Beth Israel Deaconess Medical Center Embraces Analytics

BIDMC, the No. 1 company in the <i>InformationWeek 500</i>, gives more clinicians access to faster queries.

Paul Cerrato, Contributor

September 5, 2012

10 Min Read

Like all the hospitals affiliated with Harvard Medical School, Beth Israel Deaconess Medical Center aims to be the best of the best. A closer look suggests the hospital is achieving that lofty goal partly by taking shrewdly calculated technology risks.

A centerpiece of BIDMC's IT-based innovation is a new medical informatics platform called Clinical Query. To appreciate its value, you need to understand the current healthcare environment.

With the push to reform medical care in the U.S., providers are expected to improve quality while reducing costs. And clinicians are under pressure to focus not only on the care of the individual patients sitting in front of them, but also the larger population with the same disease or condition--so-called population health management. That mandate will require much more sophisticated data analytics tools.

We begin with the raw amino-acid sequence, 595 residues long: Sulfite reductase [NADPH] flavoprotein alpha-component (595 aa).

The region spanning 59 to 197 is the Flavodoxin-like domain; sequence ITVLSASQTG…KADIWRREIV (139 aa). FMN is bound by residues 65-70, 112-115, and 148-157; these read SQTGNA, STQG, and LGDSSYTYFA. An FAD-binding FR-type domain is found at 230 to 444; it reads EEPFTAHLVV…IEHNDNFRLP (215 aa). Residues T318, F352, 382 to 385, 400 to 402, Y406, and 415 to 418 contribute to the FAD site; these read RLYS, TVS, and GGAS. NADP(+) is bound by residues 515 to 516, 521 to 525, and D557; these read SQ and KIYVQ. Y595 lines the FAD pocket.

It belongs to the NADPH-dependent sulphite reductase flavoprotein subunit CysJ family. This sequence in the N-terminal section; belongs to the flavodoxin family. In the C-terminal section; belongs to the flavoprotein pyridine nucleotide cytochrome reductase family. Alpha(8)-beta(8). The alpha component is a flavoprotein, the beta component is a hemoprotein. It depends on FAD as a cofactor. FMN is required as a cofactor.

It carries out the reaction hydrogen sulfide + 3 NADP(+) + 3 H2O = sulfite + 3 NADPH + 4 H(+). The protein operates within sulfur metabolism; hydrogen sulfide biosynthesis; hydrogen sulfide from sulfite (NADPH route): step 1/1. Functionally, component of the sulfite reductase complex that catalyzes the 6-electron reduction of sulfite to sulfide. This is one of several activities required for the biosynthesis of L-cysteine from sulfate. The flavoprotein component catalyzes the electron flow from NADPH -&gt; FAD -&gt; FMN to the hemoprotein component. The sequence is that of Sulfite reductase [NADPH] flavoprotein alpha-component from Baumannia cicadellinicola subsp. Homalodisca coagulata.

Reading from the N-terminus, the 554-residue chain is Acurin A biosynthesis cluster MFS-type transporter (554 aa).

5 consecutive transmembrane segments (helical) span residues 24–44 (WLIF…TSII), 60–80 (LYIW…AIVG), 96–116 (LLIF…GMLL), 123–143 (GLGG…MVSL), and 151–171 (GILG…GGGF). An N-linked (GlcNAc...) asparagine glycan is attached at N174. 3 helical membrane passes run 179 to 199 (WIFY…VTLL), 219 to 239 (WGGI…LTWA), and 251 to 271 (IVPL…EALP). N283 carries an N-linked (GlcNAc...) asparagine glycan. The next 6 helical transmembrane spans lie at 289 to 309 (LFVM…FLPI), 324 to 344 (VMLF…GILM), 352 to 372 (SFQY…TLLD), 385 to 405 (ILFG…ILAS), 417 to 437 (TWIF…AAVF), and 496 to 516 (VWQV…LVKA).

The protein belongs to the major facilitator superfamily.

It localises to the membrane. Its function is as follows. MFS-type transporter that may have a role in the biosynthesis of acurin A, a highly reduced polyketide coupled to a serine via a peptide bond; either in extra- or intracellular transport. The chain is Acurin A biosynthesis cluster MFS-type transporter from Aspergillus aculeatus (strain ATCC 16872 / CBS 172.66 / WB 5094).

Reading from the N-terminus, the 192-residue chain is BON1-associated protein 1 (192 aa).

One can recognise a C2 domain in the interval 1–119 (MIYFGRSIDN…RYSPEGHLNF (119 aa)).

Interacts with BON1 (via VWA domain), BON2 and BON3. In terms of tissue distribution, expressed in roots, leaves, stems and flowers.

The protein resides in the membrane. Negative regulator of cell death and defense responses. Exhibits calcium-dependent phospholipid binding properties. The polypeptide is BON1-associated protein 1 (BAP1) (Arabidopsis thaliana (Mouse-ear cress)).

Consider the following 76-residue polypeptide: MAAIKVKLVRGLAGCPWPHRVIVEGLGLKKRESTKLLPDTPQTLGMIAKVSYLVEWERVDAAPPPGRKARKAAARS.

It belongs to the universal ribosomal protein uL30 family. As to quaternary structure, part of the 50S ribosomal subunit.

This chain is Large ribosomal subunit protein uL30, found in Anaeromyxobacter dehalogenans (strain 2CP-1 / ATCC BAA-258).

Enter Clinical Query. John Halamka, BIDMC's ball-of-fire CIO, refers to it as a clinical trials/clinical research business intelligence system. It's a search engine married to a huge database of patient records that lets hospital employees test hypotheses about what causes a disease, for instance, or test which drug, diet, or lifestyle variables may reduce the risk of developing one.

The repository contains 200 million data points on 2.2 million patients, including medications taken, diagnoses, and lab values. The query tool is capable of navigating 20,000 medical concepts through the use of Boolean expressions. All the data has been mapped to standard medical language codes. Diagnoses, for instance, have been mapped to ICD-9; medications to RxNorm codes; lab data to Logical Observation Identifiers Names and Codes (LOINC).

So with the help of Clinical Query, a clinician or researcher might search the records to find out how many patients with breast cancer also take ACE inhibitors, a class of drug used to treat high blood pressure. If the results reveal a strong correlation between the drug and the malignancy, the hospital could do a deeper analysis and set up a formal research project to investigate the link. The ultimate goal is to discover a new medical intervention that would improve the survival of the entire population of breast cancer patients.